Looking for the best Diastasis recti exercises?
Getting conflicting messages about what you can and can’t do?
Before you start an exercise program, read this post to understand what would be the most effective exercises for YOU based on where you are in the recovery process.
During pregnancy, your body undergoes some incredible changes to accommodate your growing baby. As your pregnancy progresses, the right and left sides of the abdominis rectus muscle separate as your linea alba (the tissue between that set of muscles) stretches to make room for the growing uterus.
For some, that ab separation can last long after the pregnancy is over. The key to healing your core after pregnancy is doing the right type of exercises to bring your muscles back together.
First up, some separation is normal, but it is considered diastasis recti when the gap is over 2.5 fingers OR squishy (no matter the width). Ab separation can heal on its own, however if you are past 6-8 weeks postpartum and it still has not healed then targeted exercises may help you recover quicker.
Not sure if you have diastasis recti? Here is how you check >>>
If you are just starting your journey on regaining a functional core, I have a free beginners program that teaches you how to engage your core correctly, and the best initial exercises for your “abs”.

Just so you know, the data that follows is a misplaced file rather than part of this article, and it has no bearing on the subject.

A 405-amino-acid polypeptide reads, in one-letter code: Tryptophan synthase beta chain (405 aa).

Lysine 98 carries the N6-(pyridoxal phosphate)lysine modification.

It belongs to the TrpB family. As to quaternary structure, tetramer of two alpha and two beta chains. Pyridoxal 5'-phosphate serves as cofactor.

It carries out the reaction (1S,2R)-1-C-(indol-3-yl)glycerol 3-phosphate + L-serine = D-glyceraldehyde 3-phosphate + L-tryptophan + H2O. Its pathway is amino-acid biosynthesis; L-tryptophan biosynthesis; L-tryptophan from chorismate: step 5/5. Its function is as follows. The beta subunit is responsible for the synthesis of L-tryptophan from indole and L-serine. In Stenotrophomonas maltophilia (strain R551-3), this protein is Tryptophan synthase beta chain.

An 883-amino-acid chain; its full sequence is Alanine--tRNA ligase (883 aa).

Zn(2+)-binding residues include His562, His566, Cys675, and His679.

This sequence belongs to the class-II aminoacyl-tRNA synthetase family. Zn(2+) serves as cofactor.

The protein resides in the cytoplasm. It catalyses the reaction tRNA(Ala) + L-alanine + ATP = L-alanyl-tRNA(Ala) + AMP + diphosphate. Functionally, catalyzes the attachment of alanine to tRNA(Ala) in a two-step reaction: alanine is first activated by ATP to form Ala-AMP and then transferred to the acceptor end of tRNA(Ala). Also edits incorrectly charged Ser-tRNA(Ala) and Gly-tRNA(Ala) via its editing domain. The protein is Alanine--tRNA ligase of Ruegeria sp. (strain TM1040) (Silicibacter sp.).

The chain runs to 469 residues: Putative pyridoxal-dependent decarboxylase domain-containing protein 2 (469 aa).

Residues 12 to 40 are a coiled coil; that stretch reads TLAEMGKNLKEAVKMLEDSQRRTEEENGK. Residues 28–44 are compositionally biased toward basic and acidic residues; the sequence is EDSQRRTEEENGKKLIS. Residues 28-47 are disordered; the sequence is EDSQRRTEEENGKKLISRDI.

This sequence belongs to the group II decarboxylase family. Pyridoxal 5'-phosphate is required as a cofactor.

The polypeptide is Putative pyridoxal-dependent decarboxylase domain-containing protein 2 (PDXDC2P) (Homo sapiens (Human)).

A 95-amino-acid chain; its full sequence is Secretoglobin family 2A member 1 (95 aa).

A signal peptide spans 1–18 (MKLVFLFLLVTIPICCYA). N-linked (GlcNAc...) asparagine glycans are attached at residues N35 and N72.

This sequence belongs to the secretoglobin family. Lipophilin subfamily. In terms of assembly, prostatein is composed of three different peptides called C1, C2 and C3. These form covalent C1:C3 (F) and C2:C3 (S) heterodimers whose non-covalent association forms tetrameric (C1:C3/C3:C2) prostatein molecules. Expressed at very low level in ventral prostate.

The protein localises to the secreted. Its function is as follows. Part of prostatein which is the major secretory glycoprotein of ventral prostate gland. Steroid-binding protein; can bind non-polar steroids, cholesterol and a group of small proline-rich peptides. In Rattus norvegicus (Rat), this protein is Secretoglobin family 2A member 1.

Ready to get started? You can sign up here >>>
What if I Gave Birth Years Ago?
Don’t worry! It is never too late to regain a functional core.
If you have already been doing exercises and not getting the results you were expecting, and only just found out you have diastasis recti then you may need to regress some of the exercises you have been doing.
Think of it as retraining your core. You can still start with the beginners program above, or if you are ready to find out exactly WHY you aren’t getting the results you wanted – sign up for the Blueprint for a Functional Core (a free 4 part video series) which also gives you access to the beginners program.
What you can and can’t do with diastasis recti is different from person to person – which is one reason why their is so much conflicting information out there.
As you regain core control you will be able to do more and more safely. In fact you can progress back to nearly all core exercises and workouts that you want to do – it just takes time and commitment.
But when you are first starting out you should look to avoid:
ALL activities that place stress on the mid-line, that stretch or overly expand the abdominal wall.
Some specific movements to initially avoid are:
- Flexion (crunching) Movements
- Double Leg Movements
- Front Loading (Prone) Positions
- Twisting Movements
- Deep Backbends
Find the right online program for you.